Like most things in life, home working comes with its benefits but also its challenges for companies, managers and employees. Challenges may be:

  • Technical. Getting to grips with the latest conference call software, computer break down, poor internet connection,…
  • Technology has allowed the possibility of extended working hours! Who hasn’t read an email late in the evening or over the weekend? Since January 2017 French workers have the legal right to disconnect, but not everyone respects this right and not everyone imposes working time discipline upon themselves.
  • Much of our personal communication takes place via telephone and email and home working has encroached into our private space.
  • The extroverts amongst us may find home-working difficult. Energized by interactions, solitary environments can be tedious. Like food, water and oxygen, humans need social contact.
  • The introverted can motivate themselves, but homeworking reinforces the “introverted” character trait, meaning some can become so remote other team members may barely know of their existence!
  • The private home space becomes the professional office, boundaries blurring.
  • Managers too will have to learn how to motivate teams remotely. Some, at the end of the confinement period, will simply want to return to their old ways. 
  • Research has found that creative work is best done face-to-face as opposed to by video.
  • … and for recruitment purposes some of us are better suited to home working than others namely those that can focus and get work done! Motivating yourself can actually be quite a challenge requiring self-discipline! Without the buzz of the office some will simply not translate thoughts into actions, putting off unpleasant tasks, for example. Research shows that of the Big Five Personality traits (openness, conscientiousness, extraversion, agreeableness, neuroticism) Conscientious types are better at home working. Why? Because they are “reliable and prompt” and character traits include being organized, methodic and thorough.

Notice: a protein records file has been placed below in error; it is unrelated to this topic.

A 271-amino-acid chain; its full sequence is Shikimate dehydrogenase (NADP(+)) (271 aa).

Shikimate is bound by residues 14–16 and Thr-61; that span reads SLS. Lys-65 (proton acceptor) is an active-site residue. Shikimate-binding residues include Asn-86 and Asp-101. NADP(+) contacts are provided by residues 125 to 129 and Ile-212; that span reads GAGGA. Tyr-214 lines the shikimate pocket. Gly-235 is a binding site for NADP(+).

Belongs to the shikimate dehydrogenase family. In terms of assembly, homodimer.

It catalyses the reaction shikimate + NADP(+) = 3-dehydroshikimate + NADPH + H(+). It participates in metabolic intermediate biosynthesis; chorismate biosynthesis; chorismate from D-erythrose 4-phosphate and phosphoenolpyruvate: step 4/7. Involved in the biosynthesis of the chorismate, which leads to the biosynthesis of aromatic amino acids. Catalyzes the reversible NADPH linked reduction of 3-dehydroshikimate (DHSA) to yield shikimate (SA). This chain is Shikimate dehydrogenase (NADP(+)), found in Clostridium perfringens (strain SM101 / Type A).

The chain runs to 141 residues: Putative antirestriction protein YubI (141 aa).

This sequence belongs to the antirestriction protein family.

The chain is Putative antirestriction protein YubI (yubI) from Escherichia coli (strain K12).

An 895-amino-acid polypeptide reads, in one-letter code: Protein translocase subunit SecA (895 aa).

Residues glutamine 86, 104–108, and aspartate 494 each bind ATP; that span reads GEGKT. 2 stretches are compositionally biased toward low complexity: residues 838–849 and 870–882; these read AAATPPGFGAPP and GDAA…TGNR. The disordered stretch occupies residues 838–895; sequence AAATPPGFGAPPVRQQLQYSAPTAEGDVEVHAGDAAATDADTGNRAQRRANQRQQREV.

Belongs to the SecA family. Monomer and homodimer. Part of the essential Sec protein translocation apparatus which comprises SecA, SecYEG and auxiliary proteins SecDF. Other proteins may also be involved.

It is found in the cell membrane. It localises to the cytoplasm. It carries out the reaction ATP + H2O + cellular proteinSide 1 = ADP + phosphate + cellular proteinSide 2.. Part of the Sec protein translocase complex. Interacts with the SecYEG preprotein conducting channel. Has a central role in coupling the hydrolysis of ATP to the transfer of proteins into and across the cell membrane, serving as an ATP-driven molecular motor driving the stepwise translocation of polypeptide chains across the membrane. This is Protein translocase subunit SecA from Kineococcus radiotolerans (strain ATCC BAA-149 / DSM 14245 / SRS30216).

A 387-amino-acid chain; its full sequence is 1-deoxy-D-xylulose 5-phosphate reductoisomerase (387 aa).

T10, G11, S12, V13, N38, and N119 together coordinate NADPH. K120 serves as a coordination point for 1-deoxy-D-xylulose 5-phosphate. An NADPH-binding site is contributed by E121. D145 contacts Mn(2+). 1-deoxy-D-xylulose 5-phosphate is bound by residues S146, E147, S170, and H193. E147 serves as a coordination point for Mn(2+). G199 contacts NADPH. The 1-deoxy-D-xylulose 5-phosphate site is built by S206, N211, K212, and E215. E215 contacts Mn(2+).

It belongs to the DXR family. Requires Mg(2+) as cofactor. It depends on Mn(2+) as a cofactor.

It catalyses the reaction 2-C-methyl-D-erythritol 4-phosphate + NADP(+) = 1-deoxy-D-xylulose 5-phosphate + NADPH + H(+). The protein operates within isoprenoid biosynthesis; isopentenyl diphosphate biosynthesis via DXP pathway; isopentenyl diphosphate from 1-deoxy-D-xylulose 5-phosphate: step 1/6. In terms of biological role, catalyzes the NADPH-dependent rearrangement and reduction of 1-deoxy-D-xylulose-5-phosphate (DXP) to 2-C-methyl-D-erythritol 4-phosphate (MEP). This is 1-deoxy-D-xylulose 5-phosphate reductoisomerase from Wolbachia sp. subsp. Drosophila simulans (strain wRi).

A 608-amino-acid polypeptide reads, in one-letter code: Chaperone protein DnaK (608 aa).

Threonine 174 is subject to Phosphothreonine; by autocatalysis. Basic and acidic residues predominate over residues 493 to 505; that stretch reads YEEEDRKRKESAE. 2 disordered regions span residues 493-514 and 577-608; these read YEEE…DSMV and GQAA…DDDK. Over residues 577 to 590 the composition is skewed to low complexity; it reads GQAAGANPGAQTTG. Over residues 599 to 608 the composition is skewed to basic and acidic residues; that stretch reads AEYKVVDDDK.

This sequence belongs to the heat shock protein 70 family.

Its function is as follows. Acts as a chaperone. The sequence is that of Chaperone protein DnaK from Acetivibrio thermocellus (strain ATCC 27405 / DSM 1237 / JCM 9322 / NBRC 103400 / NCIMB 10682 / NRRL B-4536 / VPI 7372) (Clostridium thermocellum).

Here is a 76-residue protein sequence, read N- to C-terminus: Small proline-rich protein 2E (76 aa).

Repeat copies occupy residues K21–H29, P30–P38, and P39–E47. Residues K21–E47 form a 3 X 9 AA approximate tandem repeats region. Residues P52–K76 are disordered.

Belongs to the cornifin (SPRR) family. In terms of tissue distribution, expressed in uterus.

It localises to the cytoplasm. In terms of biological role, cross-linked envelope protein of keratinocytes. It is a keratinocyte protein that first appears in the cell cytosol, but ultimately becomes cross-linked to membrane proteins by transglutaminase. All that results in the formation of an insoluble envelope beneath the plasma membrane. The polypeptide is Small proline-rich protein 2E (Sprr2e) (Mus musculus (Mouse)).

For effective remote working, businesses will be obliged to reorganize and train massively. Home-working requires new organizational rules. Possibly the future is a balance between part-time remote work and part-time office work (we all need some human social interaction). As some of you will have seen on social media, friends are having virtual aperitifs, I was invited to a virtual quiz, there were 25 of us (some were in UK, some in France and some in Gibraltar, it doesn’t have to be just local, tech opens up the world!)! Transposed to the office there will be virtual coffees, virtual lunch breaks, virtual team building exercises, … Perhaps some of us could co-work in more local offices, there are many serviced offices these days. For something less formal, until confinement, it was common to see people working in cafés. Hot-desking may become a more fashionable word again, home working part-time is an opportunity for businesses concerned to have less square meters of expensive office space. The investment for businesses so workers can work remotely is quite minimal. 

Home Working Tips